Fluorouracil is known to be active in the setting of advanced
colorectal cancer. Pooled results from 10 trials in which colorectal
cancer patients with advanced disease were treated with intermittent-bolus
5-FU combined with leucovorin led to an overall response rate of 23%
and a median survival of 12 months.[2] Fluorouracil plus leucovorin
is also an effective adjuvant therapy. In patients with resected
stage III colon cancer, 6 months of treatment with 5-FU/leucovorin
for 5 consecutive days each month decreased the odds of recurrence by
approximately 33%.[3,4]

Irinotecan also is active in advanced colorectal cancer. A recently
completed North Central Cancer Treatment Group (NCCTG) trial reported
a 26% response rate (95% confidence interval [CI], 11.9% to 44.6%) to
irinotecan in patients who had not previously received chemotherapy
for advanced colorectal cancer.[5] In the cohort of patients with
advanced colorectal cancer that was refractory to 5-FU and
leucovorin, this NCCTG trial reported a response rate of 13% with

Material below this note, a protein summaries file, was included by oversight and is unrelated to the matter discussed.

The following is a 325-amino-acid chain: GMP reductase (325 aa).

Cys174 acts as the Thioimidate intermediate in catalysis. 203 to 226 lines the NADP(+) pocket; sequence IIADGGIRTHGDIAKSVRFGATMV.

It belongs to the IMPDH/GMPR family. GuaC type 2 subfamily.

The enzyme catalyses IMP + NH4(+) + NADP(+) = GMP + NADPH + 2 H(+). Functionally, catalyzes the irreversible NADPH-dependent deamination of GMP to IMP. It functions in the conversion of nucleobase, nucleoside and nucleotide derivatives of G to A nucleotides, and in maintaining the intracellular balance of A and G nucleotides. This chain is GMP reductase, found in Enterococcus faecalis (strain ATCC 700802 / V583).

irinotecan (95% CI, 7.1% to 22.1%).[5] Both of these outcomes are
typical of published reports cited elsewhere in this monograph.

Based on the NCCTG data and results from other reported studies, in
1996 the FDA approved irinotecan for the treatment of patients with
advanced colorectal cancer that is refractory to 5-FU. To date, the
activity of irinotecan, either as a single agent or in combination
with other chemotherapeutic agents, has not been tested as adjuvant
therapy for stage II or III patients; therefore, its potential value
in such patients remains unknown. Future trials integrating
irinotecan into postsurgical treatment regimens for stage III
patients are in the planning stages under the aegis of the National
Cancer Institute’s cooperative research group clinical trial program.